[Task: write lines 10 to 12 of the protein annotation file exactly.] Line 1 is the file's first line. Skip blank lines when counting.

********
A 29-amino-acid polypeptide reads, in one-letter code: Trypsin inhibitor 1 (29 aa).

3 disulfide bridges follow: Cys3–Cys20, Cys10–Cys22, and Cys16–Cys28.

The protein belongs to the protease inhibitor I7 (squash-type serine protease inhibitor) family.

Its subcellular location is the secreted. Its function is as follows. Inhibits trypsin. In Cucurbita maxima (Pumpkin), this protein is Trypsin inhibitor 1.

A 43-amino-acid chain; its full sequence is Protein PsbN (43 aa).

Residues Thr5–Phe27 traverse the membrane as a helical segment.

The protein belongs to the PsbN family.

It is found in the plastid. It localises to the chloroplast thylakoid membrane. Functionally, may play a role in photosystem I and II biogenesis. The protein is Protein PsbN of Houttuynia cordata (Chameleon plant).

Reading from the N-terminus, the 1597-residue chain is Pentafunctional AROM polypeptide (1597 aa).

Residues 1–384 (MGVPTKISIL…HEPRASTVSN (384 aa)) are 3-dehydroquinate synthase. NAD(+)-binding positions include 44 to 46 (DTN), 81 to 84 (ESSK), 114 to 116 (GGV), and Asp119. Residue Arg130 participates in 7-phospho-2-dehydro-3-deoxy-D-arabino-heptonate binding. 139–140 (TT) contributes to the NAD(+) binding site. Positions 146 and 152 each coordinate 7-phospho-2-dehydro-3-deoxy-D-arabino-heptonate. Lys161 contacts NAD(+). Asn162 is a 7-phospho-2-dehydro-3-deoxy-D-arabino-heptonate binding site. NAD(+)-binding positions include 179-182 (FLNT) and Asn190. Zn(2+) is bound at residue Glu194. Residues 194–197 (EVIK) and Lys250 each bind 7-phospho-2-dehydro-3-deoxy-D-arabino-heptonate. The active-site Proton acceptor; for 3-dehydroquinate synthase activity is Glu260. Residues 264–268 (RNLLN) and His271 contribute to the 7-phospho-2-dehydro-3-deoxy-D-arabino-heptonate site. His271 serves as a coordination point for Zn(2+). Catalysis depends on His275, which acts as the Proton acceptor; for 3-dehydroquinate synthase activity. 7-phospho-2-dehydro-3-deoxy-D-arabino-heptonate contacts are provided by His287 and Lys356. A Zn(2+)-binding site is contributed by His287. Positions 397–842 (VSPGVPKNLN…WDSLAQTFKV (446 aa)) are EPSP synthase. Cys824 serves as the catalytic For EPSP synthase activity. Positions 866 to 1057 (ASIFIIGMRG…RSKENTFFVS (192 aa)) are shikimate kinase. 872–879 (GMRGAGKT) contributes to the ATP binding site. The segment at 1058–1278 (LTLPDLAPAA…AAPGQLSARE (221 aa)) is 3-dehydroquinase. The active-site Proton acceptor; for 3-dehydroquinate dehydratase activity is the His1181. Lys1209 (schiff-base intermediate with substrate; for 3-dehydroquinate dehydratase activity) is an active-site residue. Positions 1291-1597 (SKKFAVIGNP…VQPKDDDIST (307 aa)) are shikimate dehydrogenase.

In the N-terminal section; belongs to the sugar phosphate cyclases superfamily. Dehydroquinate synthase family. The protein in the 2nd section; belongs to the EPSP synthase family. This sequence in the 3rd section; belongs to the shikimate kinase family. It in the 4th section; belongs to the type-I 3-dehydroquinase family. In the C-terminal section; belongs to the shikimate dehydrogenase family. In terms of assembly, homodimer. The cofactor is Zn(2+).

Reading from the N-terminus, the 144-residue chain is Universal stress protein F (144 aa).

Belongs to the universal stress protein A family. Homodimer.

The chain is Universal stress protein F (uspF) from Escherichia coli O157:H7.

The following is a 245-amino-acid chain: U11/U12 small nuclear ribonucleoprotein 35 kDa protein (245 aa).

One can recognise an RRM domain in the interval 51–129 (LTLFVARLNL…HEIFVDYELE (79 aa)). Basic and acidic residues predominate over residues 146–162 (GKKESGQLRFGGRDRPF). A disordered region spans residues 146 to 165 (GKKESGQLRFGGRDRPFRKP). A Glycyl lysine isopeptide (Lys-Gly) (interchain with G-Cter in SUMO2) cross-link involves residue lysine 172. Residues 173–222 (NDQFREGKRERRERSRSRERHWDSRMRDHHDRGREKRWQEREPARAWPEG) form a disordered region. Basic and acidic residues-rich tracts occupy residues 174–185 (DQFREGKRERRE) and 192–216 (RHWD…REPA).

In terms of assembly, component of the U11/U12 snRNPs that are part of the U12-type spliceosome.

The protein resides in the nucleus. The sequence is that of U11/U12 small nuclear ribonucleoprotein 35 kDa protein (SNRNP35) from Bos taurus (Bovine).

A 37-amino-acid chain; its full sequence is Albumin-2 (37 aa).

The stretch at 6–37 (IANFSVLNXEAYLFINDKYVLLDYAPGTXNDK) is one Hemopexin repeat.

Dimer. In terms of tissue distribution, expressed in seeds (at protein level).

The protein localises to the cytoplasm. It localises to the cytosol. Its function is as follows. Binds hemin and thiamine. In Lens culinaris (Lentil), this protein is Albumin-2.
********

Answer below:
Residues 1–384 (MGVPTKISIL…HEPRASTVSN (384 aa)) are 3-dehydroquinate synthase. NAD(+)-binding positions include 44 to 46 (DTN), 81 to 84 (ESSK), 114 to 116 (GGV), and Asp119. Residue Arg130 participates in 7-phospho-2-dehydro-3-deoxy-D-arabino-heptonate binding. 139–140 (TT) contributes to the NAD(+) binding site. Positions 146 and 152 each coordinate 7-phospho-2-dehydro-3-deoxy-D-arabino-heptonate. Lys161 contacts NAD(+). Asn162 is a 7-phospho-2-dehydro-3-deoxy-D-arabino-heptonate binding site. NAD(+)-binding positions include 179-182 (FLNT) and Asn190. Zn(2+) is bound at residue Glu194. Residues 194–197 (EVIK) and Lys250 each bind 7-phospho-2-dehydro-3-deoxy-D-arabino-heptonate. The active-site Proton acceptor; for 3-dehydroquinate synthase activity is Glu260. Residues 264–268 (RNLLN) and His271 contribute to the 7-phospho-2-dehydro-3-deoxy-D-arabino-heptonate site. His271 serves as a coordination point for Zn(2+). Catalysis depends on His275, which acts as the Proton acceptor; for 3-dehydroquinate synthase activity. 7-phospho-2-dehydro-3-deoxy-D-arabino-heptonate contacts are provided by His287 and Lys356. A Zn(2+)-binding site is contributed by His287. Positions 397–842 (VSPGVPKNLN…WDSLAQTFKV (446 aa)) are EPSP synthase. Cys824 serves as the catalytic For EPSP synthase activity. Positions 866 to 1057 (ASIFIIGMRG…RSKENTFFVS (192 aa)) are shikimate kinase. 872–879 (GMRGAGKT) contributes to the ATP binding site. The segment at 1058–1278 (LTLPDLAPAA…AAPGQLSARE (221 aa)) is 3-dehydroquinase. The active-site Proton acceptor; for 3-dehydroquinate dehydratase activity is the His1181. Lys1209 (schiff-base intermediate with substrate; for 3-dehydroquinate dehydratase activity) is an active-site residue. Positions 1291-1597 (SKKFAVIGNP…VQPKDDDIST (307 aa)) are shikimate dehydrogenase.

In the N-terminal section; belongs to the sugar phosphate cyclases superfamily. Dehydroquinate synthase family. The protein in the 2nd section; belongs to the EPSP synthase family. This sequence in the 3rd section; belongs to the shikimate kinase family. It in the 4th section; belongs to the type-I 3-dehydroquinase family. In the C-terminal section; belongs to the shikimate dehydrogenase family. In terms of assembly, homodimer. The cofactor is Zn(2+).

Reading from the N-terminus, the 144-residue chain is Universal stress protein F (144 aa).